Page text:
Two-time Olympic gold medalist Abby Wambach says USWNT is 'allowed to have a bad day'
Abby Wambach hopes people understood her Dirty Dancing reference when tweeting about the USWNT's 3-0 loss to Sweden on Wednesday .
"Last thing I would want to be right now is the next opponent of this team," Wambach wrote. "Nobody puts baby in the corner."
The two-time Olympic gold-medalist forward is familiar with the heartbreak of losing. Back in 2011, the USWNT lost the World Cup final against Japan in penalty kicks. Wambach scored a late goal in that game to boost the Americans to the lead before Japan tied the game in extra time. In the end, though, the momentum from that loss carried the USWNT to something even greater: a gold medal at the 2012 London Olympics.
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“At the end of the day, the national team is allowed to have a bad day. They are. Now, if they have two bad days in a row in a world championship, that's going to affect their tournament," Wambach told USA TODAY Sports on Thursday.
Even after retiring from soccer in 2015, Wambach has stayed involved with women's soccer in the U.S. and women's sports as a whole. She and her wife, Glennon Doyle, are members of the Angel City FC ownership group started in 2020 by actress Natalie Portman and made up of primarily women. The team is set to begin play in the National Women's Soccer League in April 2022.
Wambach also serves on Gatorade's Women in Sports Advisory Board alongside other female athletes such as the WNBA's Elena Delle Donne and Olympian Sydney McLaughlin. The board met for the first time recently and helped prompt a new partnership for the company.
Gatorade is now the founding sponsor of Angel City FC, something Wambach, who's been a Gatorade athlete for 15 years, said is a "dream." ACFC's sponsorship model is set up so that 10% of each sponsorship goes toward community and social programs. The partnership with Gatorade will be focused, as many of Angel City's efforts are, on providing female role models and opportunities in sport to young girls in the Los Angeles area.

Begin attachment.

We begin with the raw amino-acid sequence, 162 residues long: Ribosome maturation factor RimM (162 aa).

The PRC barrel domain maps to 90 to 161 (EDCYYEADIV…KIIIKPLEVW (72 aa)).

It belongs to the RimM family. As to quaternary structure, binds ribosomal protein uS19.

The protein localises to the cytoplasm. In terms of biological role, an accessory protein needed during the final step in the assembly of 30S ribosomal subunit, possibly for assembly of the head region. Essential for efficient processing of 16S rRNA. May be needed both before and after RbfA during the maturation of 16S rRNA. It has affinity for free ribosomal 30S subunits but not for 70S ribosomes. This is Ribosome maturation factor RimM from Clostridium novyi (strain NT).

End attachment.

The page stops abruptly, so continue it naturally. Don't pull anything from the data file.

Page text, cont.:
While 96% of women working in C-suite executive roles played sports at a young age, 50% of girls are dropping out of sport before 17, recent studies have found .
“In terms of combating kids dropping out of sport at a young age, we have to give more opportunity to women at older ages," Wambach said. "There is a big reason why boys stay in sports longer than than women, and it's not just because puberty. It's because there's more opportunity for men in sport.
"So when you are given a choice between more chances of thriving and less chances of thriving, of course the majority of people are going to choose the option that has more chances of doing well and more options. Of course girls are dropping out at higher rates, at younger ages because the risk and reward is just not the same as it is for the men or for the boys.”
Wambach's involvement in the soccer world goes back way before her NWSL playing days. Back when she was in eighth grade, a teenage Wambach dreamt of winning Olympic gold, long before soccer debuted at the Games in 1996.
Today, the Olympics are the biggest stage for women's soccer and women's sports in general. Storylines for Tokyo 2020 have largely centered around female athletes: gymnastics GOAT Simone Biles, the USWNT, swimming's Katie Ledecky. Wambach is welcoming the change after years of women having to look or act a certain way to receive attention for their athletic achievements.
“Somebody asked me the other day, 'This is the Olympics of the woman. You don't hear about many male stories.' And I said, 'You know what, it's high time that this is the case,'" Wambach said.
Women's sports still account for less than 6% of televised sports coverage between news and highlight coverage. Wambach said media coverage of sports needs to be better democratized between women, men and "everyone in between." While it's great to have events like the Olympics, World Cups or World Championships to bring light to women's soccer, they only happen so often.
“When I was a player, that was always the thing that we thought and focused on," Wambach said. "It was the two big tournaments that the light shined the most brightest. These were the things that were highlights and highlighted on our calendars for our careers.”
Finally being on the big stage is also why a loss like the USWNT's on Wednesday stings so bad. But while Wambach knows the pain her former teammates must be feeling from the loss, she also knows what a motivating factor it can be. She's already issued a warning for when the USWNT takes the field again on Saturday.
"My guess and my instinct, my gut tells me that it's going to be an interesting day for New Zealand.”
This article originally appeared on USA TODAY: Two-time Olympic gold medalist Abby Wambach says USWNT is 'allowed to have a bad day'